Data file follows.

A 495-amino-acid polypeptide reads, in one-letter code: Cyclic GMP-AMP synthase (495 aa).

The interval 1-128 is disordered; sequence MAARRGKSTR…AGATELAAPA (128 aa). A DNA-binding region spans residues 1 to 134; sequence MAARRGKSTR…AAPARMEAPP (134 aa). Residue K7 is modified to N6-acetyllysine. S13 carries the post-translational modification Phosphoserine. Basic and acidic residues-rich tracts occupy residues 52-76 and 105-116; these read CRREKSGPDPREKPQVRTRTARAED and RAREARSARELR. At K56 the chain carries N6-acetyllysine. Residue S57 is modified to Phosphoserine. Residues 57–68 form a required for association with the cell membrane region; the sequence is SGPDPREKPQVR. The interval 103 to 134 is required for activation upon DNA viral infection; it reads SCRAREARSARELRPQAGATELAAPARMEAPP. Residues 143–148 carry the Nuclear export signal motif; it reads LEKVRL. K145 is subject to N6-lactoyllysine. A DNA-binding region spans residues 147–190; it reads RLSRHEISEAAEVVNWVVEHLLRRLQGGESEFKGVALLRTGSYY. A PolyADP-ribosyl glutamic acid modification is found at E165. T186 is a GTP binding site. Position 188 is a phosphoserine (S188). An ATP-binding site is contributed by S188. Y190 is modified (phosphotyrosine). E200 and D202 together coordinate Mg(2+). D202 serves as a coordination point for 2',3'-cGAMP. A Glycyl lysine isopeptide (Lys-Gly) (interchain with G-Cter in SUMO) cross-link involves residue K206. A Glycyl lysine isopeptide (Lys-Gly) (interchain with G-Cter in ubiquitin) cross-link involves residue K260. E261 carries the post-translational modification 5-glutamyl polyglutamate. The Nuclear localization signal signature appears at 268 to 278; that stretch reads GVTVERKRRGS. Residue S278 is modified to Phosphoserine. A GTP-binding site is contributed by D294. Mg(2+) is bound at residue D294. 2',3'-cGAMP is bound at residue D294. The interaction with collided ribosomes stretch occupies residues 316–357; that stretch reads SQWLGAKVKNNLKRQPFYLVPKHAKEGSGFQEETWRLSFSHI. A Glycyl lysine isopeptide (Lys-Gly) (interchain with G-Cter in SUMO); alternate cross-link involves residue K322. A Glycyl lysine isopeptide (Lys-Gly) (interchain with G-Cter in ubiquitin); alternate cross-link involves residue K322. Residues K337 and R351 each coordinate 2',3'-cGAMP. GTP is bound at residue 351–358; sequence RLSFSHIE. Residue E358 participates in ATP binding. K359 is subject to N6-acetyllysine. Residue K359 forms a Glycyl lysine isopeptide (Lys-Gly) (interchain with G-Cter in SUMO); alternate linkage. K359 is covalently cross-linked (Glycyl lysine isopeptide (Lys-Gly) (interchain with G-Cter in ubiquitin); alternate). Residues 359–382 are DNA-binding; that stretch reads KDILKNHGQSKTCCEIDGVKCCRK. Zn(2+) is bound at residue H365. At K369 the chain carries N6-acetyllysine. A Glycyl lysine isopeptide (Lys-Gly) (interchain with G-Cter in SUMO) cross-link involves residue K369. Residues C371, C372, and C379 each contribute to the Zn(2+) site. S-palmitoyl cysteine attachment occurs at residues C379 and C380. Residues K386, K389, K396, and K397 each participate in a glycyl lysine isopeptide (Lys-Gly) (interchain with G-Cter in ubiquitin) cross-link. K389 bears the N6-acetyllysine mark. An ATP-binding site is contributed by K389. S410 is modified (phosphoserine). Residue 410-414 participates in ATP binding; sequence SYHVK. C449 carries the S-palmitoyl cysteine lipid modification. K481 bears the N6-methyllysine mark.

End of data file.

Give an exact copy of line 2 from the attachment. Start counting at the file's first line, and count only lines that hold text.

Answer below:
The interval 1-128 is disordered; sequence MAARRGKSTR…AGATELAAPA (128 aa). A DNA-binding region spans residues 1 to 134; sequence MAARRGKSTR…AAPARMEAPP (134 aa). Residue K7 is modified to N6-acetyllysine. S13 carries the post-translational modification Phosphoserine. Basic and acidic residues-rich tracts occupy residues 52-76 and 105-116; these read CRREKSGPDPREKPQVRTRTARAED and RAREARSARELR. At K56 the chain carries N6-acetyllysine. Residue S57 is modified to Phosphoserine. Residues 57–68 form a required for association with the cell membrane region; the sequence is SGPDPREKPQVR. The interval 103 to 134 is required for activation upon DNA viral infection; it reads SCRAREARSARELRPQAGATELAAPARMEAPP. Residues 143–148 carry the Nuclear export signal motif; it reads LEKVRL. K145 is subject to N6-lactoyllysine. A DNA-binding region spans residues 147–190; it reads RLSRHEISEAAEVVNWVVEHLLRRLQGGESEFKGVALLRTGSYY. A PolyADP-ribosyl glutamic acid modification is found at E165. T186 is a GTP binding site. Position 188 is a phosphoserine (S188). An ATP-binding site is contributed by S188. Y190 is modified (phosphotyrosine). E200 and D202 together coordinate Mg(2+). D202 serves as a coordination point for 2',3'-cGAMP. A Glycyl lysine isopeptide (Lys-Gly) (interchain with G-Cter in SUMO) cross-link involves residue K206. A Glycyl lysine isopeptide (Lys-Gly) (interchain with G-Cter in ubiquitin) cross-link involves residue K260. E261 carries the post-translational modification 5-glutamyl polyglutamate. The Nuclear localization signal signature appears at 268 to 278; that stretch reads GVTVERKRRGS. Residue S278 is modified to Phosphoserine. A GTP-binding site is contributed by D294. Mg(2+) is bound at residue D294. 2',3'-cGAMP is bound at residue D294. The interaction with collided ribosomes stretch occupies residues 316–357; that stretch reads SQWLGAKVKNNLKRQPFYLVPKHAKEGSGFQEETWRLSFSHI. A Glycyl lysine isopeptide (Lys-Gly) (interchain with G-Cter in SUMO); alternate cross-link involves residue K322. A Glycyl lysine isopeptide (Lys-Gly) (interchain with G-Cter in ubiquitin); alternate cross-link involves residue K322. Residues K337 and R351 each coordinate 2',3'-cGAMP. GTP is bound at residue 351–358; sequence RLSFSHIE. Residue E358 participates in ATP binding. K359 is subject to N6-acetyllysine. Residue K359 forms a Glycyl lysine isopeptide (Lys-Gly) (interchain with G-Cter in SUMO); alternate linkage. K359 is covalently cross-linked (Glycyl lysine isopeptide (Lys-Gly) (interchain with G-Cter in ubiquitin); alternate). Residues 359–382 are DNA-binding; that stretch reads KDILKNHGQSKTCCEIDGVKCCRK. Zn(2+) is bound at residue H365. At K369 the chain carries N6-acetyllysine. A Glycyl lysine isopeptide (Lys-Gly) (interchain with G-Cter in SUMO) cross-link involves residue K369. Residues C371, C372, and C379 each contribute to the Zn(2+) site. S-palmitoyl cysteine attachment occurs at residues C379 and C380. Residues K386, K389, K396, and K397 each participate in a glycyl lysine isopeptide (Lys-Gly) (interchain with G-Cter in ubiquitin) cross-link. K389 bears the N6-acetyllysine mark. An ATP-binding site is contributed by K389. S410 is modified (phosphoserine). Residue 410-414 participates in ATP binding; sequence SYHVK. C449 carries the S-palmitoyl cysteine lipid modification. K481 bears the N6-methyllysine mark.